Assessment of individual risk of illness is an important activity in preventive medicine. Development of risk-assessment models has heretofore relied predominantly on studies involving follow-up of cohort-type populations, while case–control studies have generally been considered unfit for this purpose. To present a method for individualized assessment of absolute risk of an illness (as illustrated by lung cancer) based on data from a ‘non-nested’ case–control study. We used data from a case–control study conducted in Montreal, Canada in 1996–2001. Individuals diagnosed with lung cancer (n = 920) and age- and sex-matched lung-cancer-free subjects (n = 1288) completed questionnaires documenting life-time cigarette-smoking history and occupational, medical, and family history. Unweighted and weighted logistic models were fitted. Model overfitting was assessed using bootstrap-based cross-validation and ‘shrinkage.’ The discriminating ability was assessed by the c-statistic, and the risk-stratifying performance was assessed by examination of the variability in risk estimates over hypothetical risk-profiles. In the logistic models, the logarithm of incidence-density of lung cancer was expressed as a function of age, sex, cigarette-smoking history, history of respiratory conditions and exposure to occupational carcinogens, and family history of lung cancer. The models entailed a minimal degree of overfitting (‘shrinkage’ factor: 0.97 for both unweighted and weighted models) and moderately high discriminating ability (c-statistic: 0.82 for the unweighted model and 0.66 for the weighted model). The method’s risk-stratifying performance was quite high. The presented method allows for individualized assessment of risk of lung cancer and can be used for development of risk-assessment models for other illnesses.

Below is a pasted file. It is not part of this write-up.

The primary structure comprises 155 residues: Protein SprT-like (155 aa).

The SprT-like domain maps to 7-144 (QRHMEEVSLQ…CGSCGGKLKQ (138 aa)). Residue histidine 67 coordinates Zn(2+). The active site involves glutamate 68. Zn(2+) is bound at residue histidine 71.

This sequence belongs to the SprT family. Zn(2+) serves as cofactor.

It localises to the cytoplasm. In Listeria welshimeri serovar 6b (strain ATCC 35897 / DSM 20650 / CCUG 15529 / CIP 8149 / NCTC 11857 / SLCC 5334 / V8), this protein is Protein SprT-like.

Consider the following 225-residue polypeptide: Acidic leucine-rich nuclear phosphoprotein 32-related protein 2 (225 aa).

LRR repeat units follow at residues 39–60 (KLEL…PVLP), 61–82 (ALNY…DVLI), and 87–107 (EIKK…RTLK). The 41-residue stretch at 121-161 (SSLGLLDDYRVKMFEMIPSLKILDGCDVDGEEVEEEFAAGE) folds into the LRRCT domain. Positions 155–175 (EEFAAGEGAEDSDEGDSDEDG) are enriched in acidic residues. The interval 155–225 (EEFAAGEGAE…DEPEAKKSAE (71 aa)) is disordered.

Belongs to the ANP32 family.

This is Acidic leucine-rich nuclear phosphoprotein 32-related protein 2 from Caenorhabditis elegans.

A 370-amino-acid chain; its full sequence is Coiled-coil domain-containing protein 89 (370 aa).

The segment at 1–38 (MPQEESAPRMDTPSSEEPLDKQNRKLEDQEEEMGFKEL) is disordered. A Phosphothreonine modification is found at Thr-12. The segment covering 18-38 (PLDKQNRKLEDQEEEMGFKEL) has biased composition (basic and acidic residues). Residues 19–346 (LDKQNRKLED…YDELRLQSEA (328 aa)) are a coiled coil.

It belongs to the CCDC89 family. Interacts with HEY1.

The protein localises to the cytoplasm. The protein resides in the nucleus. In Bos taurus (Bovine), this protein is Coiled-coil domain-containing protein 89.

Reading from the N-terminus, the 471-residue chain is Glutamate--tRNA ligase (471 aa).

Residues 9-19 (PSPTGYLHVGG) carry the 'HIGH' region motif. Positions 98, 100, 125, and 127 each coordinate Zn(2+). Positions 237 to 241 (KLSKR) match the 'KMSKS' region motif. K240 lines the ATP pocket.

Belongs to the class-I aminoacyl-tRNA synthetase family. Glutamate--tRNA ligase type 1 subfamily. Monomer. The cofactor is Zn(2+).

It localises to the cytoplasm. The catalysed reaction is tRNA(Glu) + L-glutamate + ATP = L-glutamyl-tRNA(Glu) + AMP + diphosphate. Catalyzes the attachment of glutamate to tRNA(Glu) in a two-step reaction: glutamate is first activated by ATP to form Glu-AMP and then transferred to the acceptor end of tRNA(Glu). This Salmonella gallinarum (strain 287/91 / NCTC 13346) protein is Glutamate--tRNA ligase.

Case–control study Etiologic research Prognostic research Prognostication Risk assessment Absolute risk Lung cancer Logistic regression
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The study was supported by an operating grant from the Canadian Cancer Society Research Institute (Grant No. 019243). The authors thank Romain Pasquet and Mathieu Johnson for their help with the design of the on-line version of the risk-assessment tool.
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